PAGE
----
The hectic final days of Richmond’s 2016 mayoral race, complicated by multiple last-minute candidate dropouts, have inspired Virginia lawmakers to inject a small dose of order into the electoral process. Gov. Terry McAuliffe signed legislation this month that lays out a formal procedure for how local election officials handle candidates withdrawing from an election after it’s too late to have their names removed from the ballot. Three of the eight candidates who qualified for the mayoral ballot pulled out of the race after the ballots had been printed. “That was unprecedented,” said Richmond Registrar J. Kirk Showalter. “But then we’ve never had quite as many candidates for mayor either.”
The biggest eleventh-hour turn of events was former city councilman Jon Baliles’ decision to drop out of the race the week before the election and endorse the eventual victor, Mayor Levar Stoney, three days before Election Day. Bobby “BJ” Junes, a retired real estate consultant, dropped out of the race on Nov. 4. Former city councilman Bruce Tyler withdrew in late September.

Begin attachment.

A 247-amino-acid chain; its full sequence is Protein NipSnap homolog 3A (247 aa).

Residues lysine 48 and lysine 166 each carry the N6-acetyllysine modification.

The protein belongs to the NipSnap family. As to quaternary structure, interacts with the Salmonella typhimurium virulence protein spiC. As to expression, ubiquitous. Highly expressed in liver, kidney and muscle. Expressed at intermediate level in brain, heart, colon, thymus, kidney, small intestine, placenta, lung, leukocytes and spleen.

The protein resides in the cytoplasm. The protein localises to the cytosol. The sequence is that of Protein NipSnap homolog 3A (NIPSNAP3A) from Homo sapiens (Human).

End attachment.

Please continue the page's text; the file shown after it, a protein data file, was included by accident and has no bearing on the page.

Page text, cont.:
Not all of the mayoral dropouts submitted official paperwork that would have allowed local registrars to post public notices announcing the full list of withdrawn candidates. Junes filed a formal notice well in advance of the election, and Baliles filed notice in the final hours of the campaign.